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Who Will Light the Cauldron at the Winter Olympics?

Follow our latest coverage of the 2022 Winter Olympics.

It’s one of the hot topics at the start of any Games, and one of the most closely guarded secrets: Who will light the Olympic cauldron in the stadium at the opening ceremony?

The New York Times has a pretty good record recently of predicting who gets the honor, so let’s try our hand at it again.

Typically, Olympic cauldron lighters are legendary athletes from the host country. At the 2010 Vancouver Games, for example, who else to light the cauldron but Wayne Gretzky? Four years ago, the South Korean figure skater Yuna Kim was chosen for the Pyeongchang Games.

It’s also possible that an active athlete will be chosen: The tennis star Naomi Osaka was picked at the Tokyo Games last year, for example.

China has a relatively short history of success at the Winter Games, simplifying our search somewhat. The country won its first winter medals only in 1992 and its first gold in 2002.

With history in mind, here are some leading candidates:

7. Chen Lu. Well remembered in China and abroad for her beautiful performances in figure skating in 1994 and 1998, Chen has the drawback of having won only two bronze medals and no golds.

6. Han Xiaopeng. His gold medal in skiing aerials in 2006 is China’s only gold in a snow sport.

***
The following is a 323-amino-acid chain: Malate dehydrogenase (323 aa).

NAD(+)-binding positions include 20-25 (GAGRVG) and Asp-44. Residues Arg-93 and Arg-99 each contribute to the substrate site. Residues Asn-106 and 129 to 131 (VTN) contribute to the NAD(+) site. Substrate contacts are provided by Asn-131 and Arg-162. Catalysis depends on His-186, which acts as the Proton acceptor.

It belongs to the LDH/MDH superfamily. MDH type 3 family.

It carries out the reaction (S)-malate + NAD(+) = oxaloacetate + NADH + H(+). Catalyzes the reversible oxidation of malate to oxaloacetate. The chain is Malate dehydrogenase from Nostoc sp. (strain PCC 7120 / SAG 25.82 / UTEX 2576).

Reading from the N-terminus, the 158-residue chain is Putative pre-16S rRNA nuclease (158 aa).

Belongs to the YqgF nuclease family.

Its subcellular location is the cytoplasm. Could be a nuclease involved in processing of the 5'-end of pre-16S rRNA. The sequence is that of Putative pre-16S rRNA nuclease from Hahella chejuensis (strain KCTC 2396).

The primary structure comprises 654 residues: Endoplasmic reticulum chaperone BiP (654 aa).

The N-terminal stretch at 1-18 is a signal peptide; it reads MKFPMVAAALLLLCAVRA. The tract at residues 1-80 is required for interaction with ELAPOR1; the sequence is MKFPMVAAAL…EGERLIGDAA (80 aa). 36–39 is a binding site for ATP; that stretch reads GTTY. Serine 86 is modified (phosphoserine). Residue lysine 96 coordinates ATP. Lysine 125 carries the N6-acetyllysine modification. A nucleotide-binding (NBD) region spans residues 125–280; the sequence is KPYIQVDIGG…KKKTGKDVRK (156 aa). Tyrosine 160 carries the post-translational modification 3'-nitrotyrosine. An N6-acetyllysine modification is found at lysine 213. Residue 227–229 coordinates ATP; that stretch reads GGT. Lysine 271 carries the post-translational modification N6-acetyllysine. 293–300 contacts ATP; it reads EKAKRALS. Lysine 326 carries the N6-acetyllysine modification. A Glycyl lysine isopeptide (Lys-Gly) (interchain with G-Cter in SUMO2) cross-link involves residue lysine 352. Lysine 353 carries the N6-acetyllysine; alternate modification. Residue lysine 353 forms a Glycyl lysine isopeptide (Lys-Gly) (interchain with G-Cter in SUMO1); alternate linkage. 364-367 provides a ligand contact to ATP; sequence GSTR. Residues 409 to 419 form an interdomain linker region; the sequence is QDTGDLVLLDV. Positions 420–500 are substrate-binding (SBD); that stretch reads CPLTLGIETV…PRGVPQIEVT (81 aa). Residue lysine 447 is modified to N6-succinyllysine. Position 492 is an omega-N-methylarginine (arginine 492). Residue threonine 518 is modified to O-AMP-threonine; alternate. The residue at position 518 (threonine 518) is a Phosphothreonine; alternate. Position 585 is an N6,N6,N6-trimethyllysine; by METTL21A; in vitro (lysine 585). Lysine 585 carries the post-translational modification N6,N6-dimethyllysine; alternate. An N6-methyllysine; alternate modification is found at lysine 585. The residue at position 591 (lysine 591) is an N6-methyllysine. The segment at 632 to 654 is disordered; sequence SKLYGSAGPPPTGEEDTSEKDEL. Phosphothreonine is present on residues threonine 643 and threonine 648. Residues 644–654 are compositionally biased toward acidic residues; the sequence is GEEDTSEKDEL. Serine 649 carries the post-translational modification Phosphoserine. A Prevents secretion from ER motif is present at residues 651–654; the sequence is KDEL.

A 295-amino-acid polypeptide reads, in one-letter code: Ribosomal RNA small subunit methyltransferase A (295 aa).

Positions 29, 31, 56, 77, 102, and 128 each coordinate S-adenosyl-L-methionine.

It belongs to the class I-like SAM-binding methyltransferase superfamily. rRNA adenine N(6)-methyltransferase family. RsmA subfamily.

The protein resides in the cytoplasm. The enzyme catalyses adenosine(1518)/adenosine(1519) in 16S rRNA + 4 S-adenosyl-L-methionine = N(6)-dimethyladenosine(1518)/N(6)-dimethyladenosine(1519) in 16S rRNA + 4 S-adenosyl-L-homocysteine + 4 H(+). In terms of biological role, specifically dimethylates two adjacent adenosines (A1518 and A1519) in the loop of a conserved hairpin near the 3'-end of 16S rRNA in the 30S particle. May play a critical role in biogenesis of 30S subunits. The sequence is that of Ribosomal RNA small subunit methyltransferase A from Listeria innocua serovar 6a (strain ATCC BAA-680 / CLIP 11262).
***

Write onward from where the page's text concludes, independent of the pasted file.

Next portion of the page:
5. Eileen Gu. An active athlete is less likely this year, because China doesn’t have one marquee performer at these Games. Gu, who could win a gold medal in freestyle skiing, might seem like a top candidate, but she was born and raised in the United States. Though she has chosen to represent China internationally, her background may count against her if officials are looking for homegrown athletes.

4. Wang Meng. The short-track speedskater has four gold medals and six total medals, both records for China. That would seem to vault her to the top of the list. But her choice is not a slam dunk: She was ousted as the head coach of the Chinese speedskating team in 2020 after less than a year on the job, which might make her an awkward choice. In 2011, she was kicked off the skating team after a physical fight with team officials. That sort of checkered history could hurt her with image-conscious selectors.

3. Yang Yang (S). Ten of China’s 13 Winter Olympics golds have come in short-track speedskating. Yang won five medals but no golds. Her unconventional name was chosen because there was another top speedskater at the time named Yang Yang. Which brings us to …

2. Yang Yang (A). With two golds and five total medals, Yang Yang (A) has even better credentials to light the cauldron than her namesake. But despite China’s great success in short track over the years, we’re going to go in a different direction for our final pick.

1. Shen Xue and Zhao Hongbo. The pairs champions of 2010 are China’s only gold medalists in figure skating, perhaps the most popular sport at the Games worldwide. The husband-and-wife team would have the added bonus of having a man and a woman light the cauldron together.

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